How are economic statistics collected? Do economic models correspond to observable reality?
In a world where markets and politicians respond strongly to things like gross domestic product (GDP) figures and economic forecasts, these are important questions. Unfortunately, discussion often jumps directly to the interpretation of new data or the output of models. Students are rarely challenged to question what the data and the models represent.
I recently came across two great articles that dig into these issues. Continue reading “Economics is hard”
I used to commute to Brussels by train. The usual experience: full compartments, sometimes people had to stand if they didn’t want to wait for the next train.
When I went to a conference about the financial crisis (slides) last month, the train was almost empty.
As recently as five years ago, few companies allowed telecommuting. If your supervisor was OK with it, you were lucky to work from home once a week.
Nowadays, almost everybody realizes that a lot of jobs don’t need the physical presence of workers in some central office. With just a laptop, a VPN, and a headset you’re ready to collaborate with your colleagues from the kitchen table.
Credit where credit is due: banks were among the first to institutionalize telework.
Finance attracts lots of smart people. But that doesn’t mean you’ll make money from their ideas.
Here are some examples of why listening to supposedly smart analysts can be bad for your financial health:
- Peter Cauwels and Didier Sornette, researchers at ETH Zurich, declared in 2011 that Facebook was worth 15 billion dollars.
Continue reading “Show me the money, nerd!”
Want to be a lawyer? Go to law school.
Want to be a doctor? Go to med school.
Want to be a banker? Go to… bank school?
You don’t have to study economics to get into banking. Many bankers have degrees in philosophy, geography, mathematics, civil engineering, law, or history.
Bank managers don’t care that their employees have studied Old French poetry or Kant’s Kritik der reinen Vernunft. To employers, a university degree indicates perseverance and an ability to learn new things.
However, there are some specific things you can learn to get ahead. The following four skills will boost your career in finance. Continue reading “So you want to be a banker”
My book Bankers are people, too was published on this day one year ago.
A big ‘thank you!’ to all readers and supporters!
The ten year anniversary of Lehman Brothers’ bankruptcy is fast approaching. Some quick thoughts on what has changed and what we’ve learned over the past decade, with a focus on Europe.
- Banks are much safer now than they were in the summer of 2008.
- There’s a remarkable lack of entrepreneurship in banking. A few fintechs offer payment services, but payments are only a small part of banking. Where are the new banks?
- Related to point 2, and something I’ve changed my mind about over the years: bailing out the banks was the right thing to do. I highly doubt that we would have experienced much creative destruction by letting the financial system collapse. That being said, the way the bailouts were done was horrible.
- The way the European establishment handled the euro crisis was an abomination. Fiscal and monetary coordination across Europe would have resulted in lower unemployment, lower debt, lower taxes.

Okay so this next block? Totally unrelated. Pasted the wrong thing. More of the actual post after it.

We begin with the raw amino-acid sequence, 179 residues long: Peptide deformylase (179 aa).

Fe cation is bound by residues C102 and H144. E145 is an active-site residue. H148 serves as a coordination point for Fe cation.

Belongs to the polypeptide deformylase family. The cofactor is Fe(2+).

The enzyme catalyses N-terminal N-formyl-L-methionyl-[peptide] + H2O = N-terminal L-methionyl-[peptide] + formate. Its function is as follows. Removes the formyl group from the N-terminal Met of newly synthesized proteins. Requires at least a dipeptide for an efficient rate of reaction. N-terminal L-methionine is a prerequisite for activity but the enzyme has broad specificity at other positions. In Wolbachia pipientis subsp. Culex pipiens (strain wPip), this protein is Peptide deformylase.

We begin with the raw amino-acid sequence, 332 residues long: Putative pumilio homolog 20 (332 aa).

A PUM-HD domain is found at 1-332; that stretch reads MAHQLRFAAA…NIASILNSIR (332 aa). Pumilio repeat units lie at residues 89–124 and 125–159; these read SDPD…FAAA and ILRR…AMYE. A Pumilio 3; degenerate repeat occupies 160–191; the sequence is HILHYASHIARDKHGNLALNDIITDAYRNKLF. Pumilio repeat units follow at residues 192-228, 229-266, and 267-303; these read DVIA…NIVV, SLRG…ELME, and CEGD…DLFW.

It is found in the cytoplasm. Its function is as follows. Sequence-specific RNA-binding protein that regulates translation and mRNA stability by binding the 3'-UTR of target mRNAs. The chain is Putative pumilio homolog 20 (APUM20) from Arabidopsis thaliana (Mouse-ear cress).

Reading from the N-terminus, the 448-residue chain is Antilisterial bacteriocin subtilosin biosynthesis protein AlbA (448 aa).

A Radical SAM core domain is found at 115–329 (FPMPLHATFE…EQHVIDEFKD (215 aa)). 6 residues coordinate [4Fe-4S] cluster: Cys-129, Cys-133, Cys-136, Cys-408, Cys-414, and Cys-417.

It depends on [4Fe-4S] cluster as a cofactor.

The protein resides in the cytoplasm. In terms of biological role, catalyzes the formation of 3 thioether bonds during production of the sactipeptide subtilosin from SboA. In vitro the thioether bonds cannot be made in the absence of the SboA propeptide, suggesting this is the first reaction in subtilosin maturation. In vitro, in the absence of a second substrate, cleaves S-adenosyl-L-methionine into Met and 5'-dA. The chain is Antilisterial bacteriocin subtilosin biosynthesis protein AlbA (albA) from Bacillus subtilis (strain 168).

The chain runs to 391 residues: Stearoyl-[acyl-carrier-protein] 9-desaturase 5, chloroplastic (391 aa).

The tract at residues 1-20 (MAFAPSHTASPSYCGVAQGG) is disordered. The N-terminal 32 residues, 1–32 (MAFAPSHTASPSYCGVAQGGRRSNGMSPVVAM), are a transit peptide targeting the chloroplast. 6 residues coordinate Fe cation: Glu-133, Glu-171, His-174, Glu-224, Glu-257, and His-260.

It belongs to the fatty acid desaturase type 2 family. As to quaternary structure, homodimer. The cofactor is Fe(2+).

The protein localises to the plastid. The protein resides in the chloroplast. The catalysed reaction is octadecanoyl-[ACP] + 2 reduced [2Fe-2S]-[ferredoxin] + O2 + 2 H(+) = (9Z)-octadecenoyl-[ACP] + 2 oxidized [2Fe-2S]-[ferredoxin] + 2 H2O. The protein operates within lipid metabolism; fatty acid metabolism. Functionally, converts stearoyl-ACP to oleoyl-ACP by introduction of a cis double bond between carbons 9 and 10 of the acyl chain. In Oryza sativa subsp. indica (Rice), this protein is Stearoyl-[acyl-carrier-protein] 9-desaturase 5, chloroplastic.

- Notwithstanding the importance of money in people’s daily lives, financial literacy is still limited.
The Up to the Mountains and Down to the Countryside Movement was a government policy in the People’s Republic of China during the 1960s and 1970s. From Wikipedia: “privileged urban youth [were] sent to mountainous areas or farming villages to learn from the workers and farmers there.”
A lot of economists and economic historians study aggregated data, e.g. gross domestic product, inflation, trade flows, or productivity.
Such a high level approach is valuable. However, the macro perspective by definition misses the details. A macroeconomist will typically explain productivity growth by referring to increases in (human) capital and total factor productivity. But how exactly do concrete changes lead to higher output? Continue reading “Down to the corporate side!”
Wired has a great article (warning: long but worth your time) on last year’s cyberattack. It started as part of the Russian cyberwar against Ukraine. Almost immediately, companies around the world became collateral damage. Andy Greenberg’s Wired story highlights the impact on shipping giant Maersk.
Just to illustrate the vulnerability of IT systems:
Maersk’s 150 or so domain controllers were programmed to sync their data with one another, so that, in theory, any of them could function as a backup for all the others. But that decentralized backup strategy hadn’t accounted for one scenario: where every domain controller is wiped simultaneously. “If we can’t recover our domain controllers,” a Maersk IT staffer remembers thinking, “we can’t recover anything.”
The total damage caused by the attack has been estimated at $10 billion…
“War is Peace
Freedom is Slavery
Ignorance is Strength“
– Slogan on the building of the Ministry of Truth (George Orwell, 1984)
The financial news offers an endless stream of scary stories and opinions.
Should you sell your stocks because of the news?
Maybe. But probably not. Continue reading “Ignore the news”